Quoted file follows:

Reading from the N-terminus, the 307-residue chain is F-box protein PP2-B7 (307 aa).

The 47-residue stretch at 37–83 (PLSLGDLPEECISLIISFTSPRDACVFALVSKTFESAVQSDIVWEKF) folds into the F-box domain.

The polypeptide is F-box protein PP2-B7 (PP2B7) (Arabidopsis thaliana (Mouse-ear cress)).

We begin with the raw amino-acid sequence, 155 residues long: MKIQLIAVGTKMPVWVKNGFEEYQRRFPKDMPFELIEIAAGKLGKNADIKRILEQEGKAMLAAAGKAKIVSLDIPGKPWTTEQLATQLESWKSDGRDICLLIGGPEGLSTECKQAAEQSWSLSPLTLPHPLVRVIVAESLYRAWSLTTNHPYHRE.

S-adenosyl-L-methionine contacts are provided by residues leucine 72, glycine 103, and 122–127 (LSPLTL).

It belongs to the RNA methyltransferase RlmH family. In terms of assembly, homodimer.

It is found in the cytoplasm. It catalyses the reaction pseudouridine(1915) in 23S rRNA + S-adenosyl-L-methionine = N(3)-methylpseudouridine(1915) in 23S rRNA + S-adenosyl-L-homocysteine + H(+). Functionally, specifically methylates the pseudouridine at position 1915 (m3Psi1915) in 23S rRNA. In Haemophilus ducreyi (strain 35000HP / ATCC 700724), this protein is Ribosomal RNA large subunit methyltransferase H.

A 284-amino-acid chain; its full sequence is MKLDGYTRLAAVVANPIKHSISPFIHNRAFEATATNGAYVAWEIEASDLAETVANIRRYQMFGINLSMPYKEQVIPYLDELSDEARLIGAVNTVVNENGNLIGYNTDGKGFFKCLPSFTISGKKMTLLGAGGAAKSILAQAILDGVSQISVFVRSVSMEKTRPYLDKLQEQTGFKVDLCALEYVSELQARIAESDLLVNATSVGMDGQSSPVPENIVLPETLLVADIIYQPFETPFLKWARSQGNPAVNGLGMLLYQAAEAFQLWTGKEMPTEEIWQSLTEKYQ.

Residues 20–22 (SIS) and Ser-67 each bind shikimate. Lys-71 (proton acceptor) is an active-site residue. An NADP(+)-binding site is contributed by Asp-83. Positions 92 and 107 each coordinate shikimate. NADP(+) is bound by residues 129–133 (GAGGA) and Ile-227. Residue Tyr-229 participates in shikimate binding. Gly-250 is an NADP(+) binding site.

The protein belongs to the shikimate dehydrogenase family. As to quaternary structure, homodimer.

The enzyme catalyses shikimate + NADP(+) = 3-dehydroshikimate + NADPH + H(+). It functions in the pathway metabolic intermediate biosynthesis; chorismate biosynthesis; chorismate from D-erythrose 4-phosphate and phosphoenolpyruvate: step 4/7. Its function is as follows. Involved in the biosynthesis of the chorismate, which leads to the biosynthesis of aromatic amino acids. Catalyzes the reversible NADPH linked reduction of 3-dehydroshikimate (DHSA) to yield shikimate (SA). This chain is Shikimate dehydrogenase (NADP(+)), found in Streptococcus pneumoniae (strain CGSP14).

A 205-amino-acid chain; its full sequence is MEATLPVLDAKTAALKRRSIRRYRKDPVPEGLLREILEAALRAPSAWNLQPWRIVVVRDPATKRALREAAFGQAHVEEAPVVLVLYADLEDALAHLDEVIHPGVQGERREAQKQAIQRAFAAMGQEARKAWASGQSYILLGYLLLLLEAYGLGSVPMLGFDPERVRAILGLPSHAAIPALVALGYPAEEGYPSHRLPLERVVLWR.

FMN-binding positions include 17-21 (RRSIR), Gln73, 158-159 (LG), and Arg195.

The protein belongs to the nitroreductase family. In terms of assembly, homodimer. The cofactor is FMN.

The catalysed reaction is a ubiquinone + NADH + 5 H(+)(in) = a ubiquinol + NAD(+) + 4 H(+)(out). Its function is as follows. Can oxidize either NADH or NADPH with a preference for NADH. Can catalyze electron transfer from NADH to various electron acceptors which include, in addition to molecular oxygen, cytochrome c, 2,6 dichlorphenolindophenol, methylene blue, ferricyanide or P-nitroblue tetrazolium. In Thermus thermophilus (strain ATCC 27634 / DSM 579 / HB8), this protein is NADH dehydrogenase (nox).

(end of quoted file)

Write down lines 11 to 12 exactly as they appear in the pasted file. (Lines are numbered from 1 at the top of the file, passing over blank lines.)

The enzyme catalyses shikimate + NADP(+) = 3-dehydroshikimate + NADPH + H(+). It functions in the pathway metabolic intermediate biosynthesis; chorismate biosynthesis; chorismate from D-erythrose 4-phosphate and phosphoenolpyruvate: step 4/7. Its function is as follows. Involved in the biosynthesis of the chorismate, which leads to the biosynthesis of aromatic amino acids. Catalyzes the reversible NADPH linked reduction of 3-dehydroshikimate (DHSA) to yield shikimate (SA). This chain is Shikimate dehydrogenase (NADP(+)), found in Streptococcus pneumoniae (strain CGSP14).

A 205-amino-acid chain; its full sequence is MEATLPVLDAKTAALKRRSIRRYRKDPVPEGLLREILEAALRAPSAWNLQPWRIVVVRDPATKRALREAAFGQAHVEEAPVVLVLYADLEDALAHLDEVIHPGVQGERREAQKQAIQRAFAAMGQEARKAWASGQSYILLGYLLLLLEAYGLGSVPMLGFDPERVRAILGLPSHAAIPALVALGYPAEEGYPSHRLPLERVVLWR.